What are the wine trends for 2017? I am looking to these top ten.
1) Natural wine noise settles down
The non-stop stories about this new natural wine will finally slow down as the world realizes this is not fad, but just a return to sensibility. In the end, what good wine is will get redefined and we can get back to the business at hand, drinking.
2) More conventional winemakers will actively seek to crash into the natural wine world
Gatekeepers like Isabelle Légeron, and The Feiring Line will prove essential to keep the interlopers at bay. This means you, who cross-flow filter your wines and grow with systemics and can't quite understand why your wines are not considered natural when there are such fine marketing opportunities you could take advantage of, if only they'd let you in. Just when I thought it was getting easier, the role of wine cop will be more intense.
3) Wine writers, critics and tasters will speak up (about mouse taint and other wine flaws)
Some of our most beloved winemakers wine's been thus afflicted with mouse taint. This is the kombuchu-like, gassy retronasal smell that messes with a wine's finish.
Over the years there has been a collusion of protection, much like when a good friend has bad breath; i noted, moved away from but rarely mentioned. In 2017--at least when talking of wine--this avoidance will stop. The discussion will be broached, and discussion is essential. Skilled winemakers are stymied, why does this happen. I even experienced it on the not hard core natural, Terroir al Limit rosé. Is it about wine in the bottle too quickly? Is it about something going screwy in malo? Too warm in the winery? Is it true that a little S02 squelches the problem or that give it some time it will resolve? (I had a three-part series on this issue over at TFLN) New drinkers will understand that this isn't merely a sign of it's natural so it's good, but that it is can be indeed be a sign of natural yet is a most unpleasant problem.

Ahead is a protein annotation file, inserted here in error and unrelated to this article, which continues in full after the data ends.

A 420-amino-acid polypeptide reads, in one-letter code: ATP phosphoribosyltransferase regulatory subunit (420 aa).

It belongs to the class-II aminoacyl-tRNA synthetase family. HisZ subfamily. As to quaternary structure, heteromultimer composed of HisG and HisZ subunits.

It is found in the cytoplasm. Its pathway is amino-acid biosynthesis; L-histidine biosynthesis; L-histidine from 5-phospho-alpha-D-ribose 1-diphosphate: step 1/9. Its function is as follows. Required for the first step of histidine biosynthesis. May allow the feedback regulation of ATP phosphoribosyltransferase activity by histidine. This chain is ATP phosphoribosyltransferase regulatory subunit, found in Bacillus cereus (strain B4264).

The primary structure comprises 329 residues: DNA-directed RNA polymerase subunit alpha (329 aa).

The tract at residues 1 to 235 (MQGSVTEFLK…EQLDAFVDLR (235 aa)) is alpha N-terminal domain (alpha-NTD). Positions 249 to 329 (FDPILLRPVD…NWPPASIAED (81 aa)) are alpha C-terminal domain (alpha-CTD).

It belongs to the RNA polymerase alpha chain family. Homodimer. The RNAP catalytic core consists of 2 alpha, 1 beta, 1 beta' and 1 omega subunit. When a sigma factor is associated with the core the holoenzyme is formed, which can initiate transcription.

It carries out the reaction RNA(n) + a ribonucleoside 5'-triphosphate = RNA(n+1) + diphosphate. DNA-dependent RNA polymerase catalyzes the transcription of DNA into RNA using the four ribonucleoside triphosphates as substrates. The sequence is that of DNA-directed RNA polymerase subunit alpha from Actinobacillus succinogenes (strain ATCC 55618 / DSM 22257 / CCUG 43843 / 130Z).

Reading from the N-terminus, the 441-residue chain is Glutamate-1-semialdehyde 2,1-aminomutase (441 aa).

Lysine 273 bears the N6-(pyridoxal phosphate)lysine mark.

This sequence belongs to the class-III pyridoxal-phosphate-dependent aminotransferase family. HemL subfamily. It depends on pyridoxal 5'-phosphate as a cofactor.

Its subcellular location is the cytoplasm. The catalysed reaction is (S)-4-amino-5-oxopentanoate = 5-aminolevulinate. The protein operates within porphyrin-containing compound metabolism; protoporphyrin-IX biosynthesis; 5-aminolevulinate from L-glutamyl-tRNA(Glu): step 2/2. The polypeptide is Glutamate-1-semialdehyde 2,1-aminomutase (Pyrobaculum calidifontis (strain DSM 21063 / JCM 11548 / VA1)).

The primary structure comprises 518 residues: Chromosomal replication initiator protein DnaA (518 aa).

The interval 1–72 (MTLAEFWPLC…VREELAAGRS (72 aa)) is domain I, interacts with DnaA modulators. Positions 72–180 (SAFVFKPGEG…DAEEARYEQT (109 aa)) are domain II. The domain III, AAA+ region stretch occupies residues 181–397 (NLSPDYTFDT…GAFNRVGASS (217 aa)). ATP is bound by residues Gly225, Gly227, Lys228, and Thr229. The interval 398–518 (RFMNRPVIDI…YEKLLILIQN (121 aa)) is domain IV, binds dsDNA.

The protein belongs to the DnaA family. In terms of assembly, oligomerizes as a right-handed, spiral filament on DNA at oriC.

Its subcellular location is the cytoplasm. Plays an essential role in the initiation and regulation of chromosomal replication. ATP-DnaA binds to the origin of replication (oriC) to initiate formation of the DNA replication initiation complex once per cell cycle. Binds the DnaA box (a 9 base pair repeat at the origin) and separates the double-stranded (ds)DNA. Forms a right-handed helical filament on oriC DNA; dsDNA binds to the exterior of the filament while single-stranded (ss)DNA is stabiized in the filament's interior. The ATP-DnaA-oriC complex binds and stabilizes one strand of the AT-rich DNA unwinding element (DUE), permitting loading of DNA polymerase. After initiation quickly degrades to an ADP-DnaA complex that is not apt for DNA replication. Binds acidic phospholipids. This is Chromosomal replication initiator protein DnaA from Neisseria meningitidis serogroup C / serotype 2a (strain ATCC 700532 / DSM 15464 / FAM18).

4) The new collector will start putting out the bucks for natural Burgundy
The well-heeled collector was used to going bargain hunting in the Loire for slumming but stayed conservative when buying Burgundy. But that price barrier will be breached in 2017. This isi when outlier Burgundy gets respect. Collectors will spread their reach from Fred Mugnier to let's say, Jean Yves Bizot. They will not only stock up on Jean Marc Roulot but they'll stock Pierre Fenals. As this new drinker armed with credit cards and an increasing curiosity, develops tasting chops and is ready to explore the holy terroir and will finally pay the three-digit price tag for it.
5) Reconsidering the vats
As winemakers look for the most stable and least interfering container for fermentation, stainless will continue to lose as will oak. Interest in cement and especially clay grow into preferred essential fermentation vessels. What is unclear is what the oak industry do to fight back.
6) What we will drink
More Georgian, Slovakian/Moravian wine, natural Chiléan and Austrian will be the big splash. Grapes that will rise this year? Look out for aligoté a grape that is superb but for years disrespected, makes a comeback. The Pet' Nat craze will saturate the market one more year before pulling back. Rosé stays strong.
7) Biggest Burgundy story?
Survival. With 2016 being one of the most devastating with frost and hail decimating crops and offering yet another miniscule vintage, winemakers are doing what they need to do. Look to gamay from the Loire and syrah from the Rhone and even carignan from the southwest being made in the Côte d' Or in 2016. And that means more from one of France's most sublime hi-rent district as Burgundy goes shopping for grapes elsewhere.
8) The world goes to pot
Last year when on a panel at the Grape Symposium on market disruption, the great Gilian Handelman pointed to pot as the biggest industry disrupter. We will see the beginnings of her soothsaying this year. Marijuana will impact on a certain sector of wine consumption, at the supermarket level.
9) A backlash on the vin de soifiness of carbonic maceration
While there will always be a place for the wines that are easy to drink without food, a respect, admiration and demand will be on the rise for wines with backbone and spine, as well as those who commit to allowing wine to take its time.
10) Cider and other wild fermentations
Wines that come from other sources than grape will make a break for the wine list. This means you, mead and autumn olive.
What's the big wine takeaway? In 2017, wine boundaries break down. There's an increase of interest in the exciting, no matter where they come from.